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Fish Factor

Fish Aid Concert Aids Fishing Industry Relief
By Laine Welch


October 03, 2005

Long after the world's eye turns away from the immediate drama of devastation caused by natural disasters, the people left behind face the toughest task of rebuilding their lives. That reality has spawned a long term effort by Alaska's fishing industry to help their hurricane ravaged counterparts in the Gulf of Mexico get back out on the water.
jpg Laine Welch

A Fish Aid concert and auction in Juneau on September 30 kicked off fund raising efforts with all proceeds going to the Alaska Fishing Industry Relief Mission (AFIRM), a new non-profit group formed at the urging of Senator Lisa Murkowski. "Where do you start when your whole life has been blown away? This is something that will provide funds directly to fishermen and their families," said Scott McAllister, a Southeast fisherman who helped launch the grass roots effort.

The United Fishermen of Alaska quickly stepped in to really get things rolling. (In fact, McAllister and UFA director Mark Vinsel paid all Fish Aid concert costs out of their own pockets.) Vinsel said at first, UFA wanted to help by sending gear and equipment to fishermen in Louisiana and Mississippi - but they quickly realized that many of them had lost their boats and homes. "It is apparent that our wishes to help get our brothers back on the water are a bit ahead of the game. They need to get their lives stabilized first, and the best thing we can do right now is raise funds for basic needs," said Vinsel.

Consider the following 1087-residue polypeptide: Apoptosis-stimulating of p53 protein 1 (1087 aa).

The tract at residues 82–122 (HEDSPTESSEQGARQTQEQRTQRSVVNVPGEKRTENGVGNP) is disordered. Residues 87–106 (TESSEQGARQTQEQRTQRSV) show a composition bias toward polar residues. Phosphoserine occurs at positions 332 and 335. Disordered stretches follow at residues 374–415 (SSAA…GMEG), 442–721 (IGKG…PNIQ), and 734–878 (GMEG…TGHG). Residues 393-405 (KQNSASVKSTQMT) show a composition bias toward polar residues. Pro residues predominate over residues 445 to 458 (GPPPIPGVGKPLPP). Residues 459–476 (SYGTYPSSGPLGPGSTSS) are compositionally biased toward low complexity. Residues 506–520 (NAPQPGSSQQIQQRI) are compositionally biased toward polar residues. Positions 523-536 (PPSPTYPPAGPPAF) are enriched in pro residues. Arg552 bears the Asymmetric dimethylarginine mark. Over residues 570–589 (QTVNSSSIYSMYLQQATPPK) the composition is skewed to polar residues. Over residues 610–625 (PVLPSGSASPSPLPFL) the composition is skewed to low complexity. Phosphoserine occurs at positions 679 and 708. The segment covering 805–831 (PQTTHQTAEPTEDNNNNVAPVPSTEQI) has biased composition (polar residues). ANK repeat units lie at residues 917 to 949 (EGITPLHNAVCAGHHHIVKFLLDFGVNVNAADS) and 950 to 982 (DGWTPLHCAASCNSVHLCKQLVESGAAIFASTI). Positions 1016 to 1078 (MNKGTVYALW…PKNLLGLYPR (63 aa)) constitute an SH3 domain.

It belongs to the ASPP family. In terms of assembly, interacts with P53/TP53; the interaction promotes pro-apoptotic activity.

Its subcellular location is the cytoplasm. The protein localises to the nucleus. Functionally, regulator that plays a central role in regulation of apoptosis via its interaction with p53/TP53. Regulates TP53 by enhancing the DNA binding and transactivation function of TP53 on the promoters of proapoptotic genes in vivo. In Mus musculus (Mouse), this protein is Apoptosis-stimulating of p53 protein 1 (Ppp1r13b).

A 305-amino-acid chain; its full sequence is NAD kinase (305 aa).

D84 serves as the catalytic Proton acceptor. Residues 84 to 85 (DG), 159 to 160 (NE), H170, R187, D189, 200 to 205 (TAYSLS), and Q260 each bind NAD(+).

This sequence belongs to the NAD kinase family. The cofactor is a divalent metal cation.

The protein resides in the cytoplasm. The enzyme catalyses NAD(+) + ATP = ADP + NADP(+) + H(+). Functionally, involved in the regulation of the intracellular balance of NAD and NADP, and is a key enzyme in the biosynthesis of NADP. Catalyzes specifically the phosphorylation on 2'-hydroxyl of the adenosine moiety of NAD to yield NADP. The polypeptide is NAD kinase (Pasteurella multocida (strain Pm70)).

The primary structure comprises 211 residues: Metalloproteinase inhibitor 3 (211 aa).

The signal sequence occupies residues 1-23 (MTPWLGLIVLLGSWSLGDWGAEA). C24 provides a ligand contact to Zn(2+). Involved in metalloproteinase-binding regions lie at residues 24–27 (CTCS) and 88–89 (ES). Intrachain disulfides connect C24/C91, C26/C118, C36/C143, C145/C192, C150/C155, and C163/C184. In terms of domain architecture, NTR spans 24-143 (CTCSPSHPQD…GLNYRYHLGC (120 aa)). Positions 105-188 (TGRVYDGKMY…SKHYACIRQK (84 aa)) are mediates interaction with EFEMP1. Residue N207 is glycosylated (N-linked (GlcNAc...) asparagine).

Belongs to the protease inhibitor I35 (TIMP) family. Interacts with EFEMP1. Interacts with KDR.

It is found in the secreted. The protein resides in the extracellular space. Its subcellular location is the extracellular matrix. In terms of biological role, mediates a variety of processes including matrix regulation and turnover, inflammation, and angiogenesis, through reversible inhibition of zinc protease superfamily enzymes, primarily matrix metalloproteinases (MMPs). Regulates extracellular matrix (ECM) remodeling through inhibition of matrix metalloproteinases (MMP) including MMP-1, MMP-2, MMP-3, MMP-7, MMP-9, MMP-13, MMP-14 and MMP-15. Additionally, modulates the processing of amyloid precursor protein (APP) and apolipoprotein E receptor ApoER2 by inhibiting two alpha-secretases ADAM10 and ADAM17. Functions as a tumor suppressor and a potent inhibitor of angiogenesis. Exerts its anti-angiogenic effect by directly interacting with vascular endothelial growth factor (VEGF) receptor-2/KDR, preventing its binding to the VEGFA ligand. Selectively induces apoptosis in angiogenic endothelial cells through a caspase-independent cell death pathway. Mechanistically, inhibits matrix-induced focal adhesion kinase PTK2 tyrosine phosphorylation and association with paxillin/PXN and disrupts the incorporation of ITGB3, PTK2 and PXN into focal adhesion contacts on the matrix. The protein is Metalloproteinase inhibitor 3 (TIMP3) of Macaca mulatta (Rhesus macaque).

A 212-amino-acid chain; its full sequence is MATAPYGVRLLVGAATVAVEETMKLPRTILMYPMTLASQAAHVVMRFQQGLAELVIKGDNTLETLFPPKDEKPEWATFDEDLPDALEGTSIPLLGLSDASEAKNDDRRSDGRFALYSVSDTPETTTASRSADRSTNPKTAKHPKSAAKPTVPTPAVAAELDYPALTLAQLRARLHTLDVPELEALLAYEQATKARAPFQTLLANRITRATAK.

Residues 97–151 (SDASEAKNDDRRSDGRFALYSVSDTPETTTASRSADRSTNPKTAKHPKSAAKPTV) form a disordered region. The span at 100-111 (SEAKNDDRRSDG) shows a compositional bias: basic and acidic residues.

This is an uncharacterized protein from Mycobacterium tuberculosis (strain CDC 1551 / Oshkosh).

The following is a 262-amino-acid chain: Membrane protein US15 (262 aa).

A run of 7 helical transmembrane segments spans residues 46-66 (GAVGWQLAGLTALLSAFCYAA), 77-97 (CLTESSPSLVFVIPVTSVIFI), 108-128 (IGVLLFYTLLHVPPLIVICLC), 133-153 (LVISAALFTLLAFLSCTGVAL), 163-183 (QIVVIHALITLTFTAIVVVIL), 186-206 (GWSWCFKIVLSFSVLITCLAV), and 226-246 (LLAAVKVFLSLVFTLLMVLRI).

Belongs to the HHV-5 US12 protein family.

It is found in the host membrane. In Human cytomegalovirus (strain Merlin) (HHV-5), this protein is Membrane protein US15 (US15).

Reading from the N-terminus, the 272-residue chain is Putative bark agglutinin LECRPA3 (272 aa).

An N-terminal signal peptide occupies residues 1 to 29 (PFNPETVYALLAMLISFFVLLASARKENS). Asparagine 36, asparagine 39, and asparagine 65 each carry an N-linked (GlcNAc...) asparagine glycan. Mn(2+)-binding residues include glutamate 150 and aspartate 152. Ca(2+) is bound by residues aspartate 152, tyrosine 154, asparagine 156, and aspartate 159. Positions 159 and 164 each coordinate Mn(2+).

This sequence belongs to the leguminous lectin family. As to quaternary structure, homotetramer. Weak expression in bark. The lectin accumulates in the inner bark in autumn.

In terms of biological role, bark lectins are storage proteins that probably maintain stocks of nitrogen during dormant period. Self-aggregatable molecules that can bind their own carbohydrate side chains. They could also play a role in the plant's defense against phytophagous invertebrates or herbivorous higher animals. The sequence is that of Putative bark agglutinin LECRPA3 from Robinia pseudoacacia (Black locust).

Vinsel points out that Alaska has a special bond with Gulf fishermen, especially the shrimpers. "It was by working together that we got wild and farmed seafood differentiated in the Country of Origin Labeling bill. That's made a big difference in the marketplace for our wild salmon. Without them, it wouldn't have happened. That binds us together and we're here to help them out," he said.

Vinsel and McAllister said they were disappointed over the scant coverage by major media about the devastation of the region's fishing industry. "It reflects the bigger problem of a lack of awareness by the public who think their food comes from the supermarket. They don't make the connection that people have to get out there and sweat and sometimes risk their lives for pennies on the dollar for the food they are eating. This is what binds us together," said McAllister.

Another Fish Aid concert is being organized for November's Fish Expo in Seattle, and other Alaska communities are challenged to put on similar events. Mark Vinsel, who is chairing AFIRM separately from UFA, added: "There will not be any part of Alaska's fishing industry that won't be tapped for funds. It's time for Alaska to show the kind of help we can bring to fellow fishermen. " Contact AFIRM at (907) 586-2820 or via email at .